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In this course, Macworld senior editor Christopher Breen provides a comprehensive overview of Mac OS X Mountain Lion, complete with insider tips for getting the most out of the operating system. The course shows how to configure system preferences, personalize the interface, master gestures, and achieve fluency with applications such as Mail, Calendar, and Preview. The course also includes tutorials on browsing the web with Safari, automating complex tasks with Automator, sharing over a network, performing maintenance operations using Disk Utility, and offers time-saving techniques for using the Mac efficiently. Along the way, Christopher reviews the 200+ new features in Mountain Lion, which gives even experienced Mac users a valuable head start.
Currently, there are few applications bundled with Mountain Lion that can play media. iTunes and QuickTime player are two of them. In this movie we'll look at working with media in QuickTime Player. So first we need to launch it. There it is, and now I need to open a media file. So Open File, look at my Documents folder, and here is a movie. I'll click on Open, and there's our movie. When you drag your cursor into the movie window, you see controls. Drag it out and the controls disappear so you can focus on the video. I'll drag it in.
Notice we have a few controls here. One is for adjusting the volume down and up, you can go back, play, forward, here's a share button that we'll look at in a bit. There's also a timeline so that you can scrub through your movie and see where you are, and then there are time indications on either side. If you like you can also go full screen. And in a case where the movie isn't widescreen, you can have it stretch to fill the screen, or bring it back to its normal aspect ratio.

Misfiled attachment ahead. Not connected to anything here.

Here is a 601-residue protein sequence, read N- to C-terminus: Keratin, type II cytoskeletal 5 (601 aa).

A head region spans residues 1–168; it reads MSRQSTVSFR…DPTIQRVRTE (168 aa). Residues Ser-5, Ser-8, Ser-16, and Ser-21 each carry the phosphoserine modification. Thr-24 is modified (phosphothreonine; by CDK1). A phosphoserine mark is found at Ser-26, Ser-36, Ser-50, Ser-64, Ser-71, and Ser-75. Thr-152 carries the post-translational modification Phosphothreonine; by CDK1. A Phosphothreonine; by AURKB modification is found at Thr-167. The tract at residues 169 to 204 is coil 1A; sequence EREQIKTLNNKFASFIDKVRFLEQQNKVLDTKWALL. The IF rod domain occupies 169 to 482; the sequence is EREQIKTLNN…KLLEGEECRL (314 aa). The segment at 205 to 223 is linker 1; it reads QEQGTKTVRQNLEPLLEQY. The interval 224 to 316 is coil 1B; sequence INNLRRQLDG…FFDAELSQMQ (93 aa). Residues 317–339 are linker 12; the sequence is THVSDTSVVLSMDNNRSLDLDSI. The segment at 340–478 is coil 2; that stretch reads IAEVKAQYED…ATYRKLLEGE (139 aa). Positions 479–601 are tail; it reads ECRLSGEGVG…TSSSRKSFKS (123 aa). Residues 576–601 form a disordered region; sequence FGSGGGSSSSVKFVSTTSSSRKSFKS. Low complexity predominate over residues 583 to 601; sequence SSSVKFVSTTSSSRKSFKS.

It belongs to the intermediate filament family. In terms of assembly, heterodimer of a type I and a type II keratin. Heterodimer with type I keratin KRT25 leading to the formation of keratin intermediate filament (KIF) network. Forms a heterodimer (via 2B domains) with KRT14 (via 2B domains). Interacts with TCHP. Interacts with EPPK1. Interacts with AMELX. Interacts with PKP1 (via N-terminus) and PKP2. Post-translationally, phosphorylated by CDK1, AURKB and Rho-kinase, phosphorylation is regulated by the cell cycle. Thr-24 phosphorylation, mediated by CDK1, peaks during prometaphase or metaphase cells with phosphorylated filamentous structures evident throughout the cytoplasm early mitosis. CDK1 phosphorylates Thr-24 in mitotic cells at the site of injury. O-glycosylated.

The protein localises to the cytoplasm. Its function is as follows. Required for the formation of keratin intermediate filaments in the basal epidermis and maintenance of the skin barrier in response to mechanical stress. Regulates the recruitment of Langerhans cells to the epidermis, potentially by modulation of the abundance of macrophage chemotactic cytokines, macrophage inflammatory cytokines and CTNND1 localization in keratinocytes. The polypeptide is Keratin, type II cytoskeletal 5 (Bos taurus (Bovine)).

Let's get out of full screen, and here again is our movie. So you start playing, and as I said you can scrub through. Now there are some keyboard commands you can use that are really useful. So go back to the beginning. I'll now press the spacebar to start playing. If I want to go to the end of the movie, I hold on the Option key and press the right arrow. That takes me to the end.
Option+left arrow takes me to the beginning. I can fast forward it as I'm playing. So I start playing. Press the command key, right arrow, that's 2X, 4x, and 8x. So I'll press the spacebar, and now we're back to normal speed. I can do this rewinding, so I can scrub back by pressing Command+left arrow, that's 2x back, press again it's 4x back, and press one more time and that's 8x back, press spacebar and we start playing back at normal speed again.
You can also trim movies within QuickTime Players. So to do that go to the Edit menu, choose Trim, and you see this little Trim bar here. So drag either side of that bar, click on Trim, and the movie is reduced to that shorter length. In this case, I don't want to leave it trimmed, so I will choose Edit > Undo trim. Now I mentioned the share button, so we'll move the cursor around to make the controls appear, click on share, and you can share this movie out in various ways.
You can send it As email message, via Message, you could AirDrop it, post it to Facebook, post it to YouTube, post it to Vimeo, and you can also post it to Flickr. All of these require that you set up an account for these last services. Note that when you export some of these things, if the movie is huge and you've chosen to export as an email message, it will automatically be compressed so it isn't such a large file. So if you started out with, say, 100 megabyte movie, it will be compressed down quite a bit so that it will fit through your typical email gateway.
So maybe it's sent out at seven megabytes, for example. At that quality it's going to be very small and the video isn't going to look great, but for something like this, which happens to be taken from YouTube, that's okay because the quality wasn't terrific to begin with. In a lot of cases you just want to share these things with your friends and they don't have to be high quality. And that's media playback in QuickTime. Old-time Mac users who miss some of the more extensive editing features of QuickTime 7 Pro should know that Apple still sells this version of QuickTime on its website for just $29.
Also, if you have a version of QuickTime Pro 7 it will still run under Mountain Lion. And that's QuickTime player as a media player.
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